This is an independent column and may not necessarily agree with the CRIMSON editorial policy.
Governor LaFollette has fired President Frank now, and no one seems to care much about it. All the students walked down to the Governor's office, enjoyed themselves greatly by getting him to come out where they could give him a good loud raspberry, and then walked back to their classes. Presumably they are all studying quietly now.
Batallie de Dames
Why he was fired, exactly, remains something of a mystery. He was a pretty good president, in an organizing way, even if he did try to be all things to all men, and did spend his time talking to women's clubs, and hoping for the Republican presidential nomination. It is probably true that Wisconsin is a better organized university, educationnally at least, even if not financially, than when he went there eleven years ago.
It is getting more difficult to believe that it was a political issue between the Governor and the President, and that the former manipulated the Regents into voting the ouster purely on grounds of differing political philosophy. Certainly if he did, he was misjudging his man when he agreed to have President Conant come out, snoop around, and say that he didn't. If that deal goes through he will be really investigated, and no mistake.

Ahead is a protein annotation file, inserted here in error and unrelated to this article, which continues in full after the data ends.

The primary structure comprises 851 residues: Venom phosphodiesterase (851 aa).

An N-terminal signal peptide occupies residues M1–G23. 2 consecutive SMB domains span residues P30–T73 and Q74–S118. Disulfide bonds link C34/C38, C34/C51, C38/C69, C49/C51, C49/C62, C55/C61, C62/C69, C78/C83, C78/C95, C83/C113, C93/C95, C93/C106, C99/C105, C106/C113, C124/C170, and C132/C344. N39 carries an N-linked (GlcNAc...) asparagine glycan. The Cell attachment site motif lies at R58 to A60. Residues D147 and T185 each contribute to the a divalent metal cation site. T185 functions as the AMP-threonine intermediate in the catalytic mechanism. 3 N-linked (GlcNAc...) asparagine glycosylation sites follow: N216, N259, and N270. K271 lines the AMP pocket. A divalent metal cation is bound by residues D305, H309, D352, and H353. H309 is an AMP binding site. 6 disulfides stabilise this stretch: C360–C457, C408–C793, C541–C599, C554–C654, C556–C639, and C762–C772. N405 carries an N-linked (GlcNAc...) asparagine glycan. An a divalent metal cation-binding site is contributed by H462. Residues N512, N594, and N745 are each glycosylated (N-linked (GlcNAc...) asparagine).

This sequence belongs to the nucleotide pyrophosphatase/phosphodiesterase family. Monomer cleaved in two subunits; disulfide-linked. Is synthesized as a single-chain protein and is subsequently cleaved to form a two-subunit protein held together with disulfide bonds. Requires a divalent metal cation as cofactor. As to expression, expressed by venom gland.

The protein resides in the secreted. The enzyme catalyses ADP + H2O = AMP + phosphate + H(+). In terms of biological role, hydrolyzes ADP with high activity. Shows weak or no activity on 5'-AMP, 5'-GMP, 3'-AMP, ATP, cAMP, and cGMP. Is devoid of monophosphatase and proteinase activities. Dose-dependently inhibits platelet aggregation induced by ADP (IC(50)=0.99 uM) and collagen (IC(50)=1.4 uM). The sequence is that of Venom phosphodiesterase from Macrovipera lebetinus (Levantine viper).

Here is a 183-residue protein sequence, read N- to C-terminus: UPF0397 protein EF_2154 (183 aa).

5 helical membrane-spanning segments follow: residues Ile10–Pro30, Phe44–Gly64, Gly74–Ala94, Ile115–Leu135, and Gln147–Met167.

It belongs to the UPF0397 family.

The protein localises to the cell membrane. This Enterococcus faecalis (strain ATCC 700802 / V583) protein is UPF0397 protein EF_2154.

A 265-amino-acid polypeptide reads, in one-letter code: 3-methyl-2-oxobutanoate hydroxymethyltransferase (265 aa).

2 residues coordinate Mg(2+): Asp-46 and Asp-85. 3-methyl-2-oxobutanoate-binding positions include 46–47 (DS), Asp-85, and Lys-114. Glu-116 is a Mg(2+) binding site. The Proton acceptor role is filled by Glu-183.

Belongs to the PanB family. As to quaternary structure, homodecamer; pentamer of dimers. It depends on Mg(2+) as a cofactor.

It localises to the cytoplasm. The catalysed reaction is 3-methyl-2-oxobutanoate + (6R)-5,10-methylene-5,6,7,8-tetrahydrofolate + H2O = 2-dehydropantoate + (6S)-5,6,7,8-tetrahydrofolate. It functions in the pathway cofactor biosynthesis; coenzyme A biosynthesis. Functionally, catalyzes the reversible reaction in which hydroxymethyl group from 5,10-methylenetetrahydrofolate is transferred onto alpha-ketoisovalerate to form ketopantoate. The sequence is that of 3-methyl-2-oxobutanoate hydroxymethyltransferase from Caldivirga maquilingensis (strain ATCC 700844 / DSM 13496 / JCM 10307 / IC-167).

But it doesn't much matter whether someone fires an academic administrator every now and then. President Conant was quite right when he made the distinction between ousting a professor and getting rid of a president. It will probably do a lot of college presidents good to realize that they don't hold life terms. The old bug-bear of academic freedom doesn't come in to this.
The most recent story about the quarrel is that it is all a fight between the wives of the gentlemen in question. They are the first ladies of Madison. Mrs. Frank is very naively socially ambitious--she wants to make the big impression, and Mrs. LaFollette doesn't intend to be shown how on her home grounds by anyone. Apparently the mistresses of Madison's two mansions haven't been speaking for some little time now.
Once people might have claimed that women couldn't do such a thing -- that they had no such influence over their protectors. But in the month of January of this year of grace who will dare to say that it can't happen here?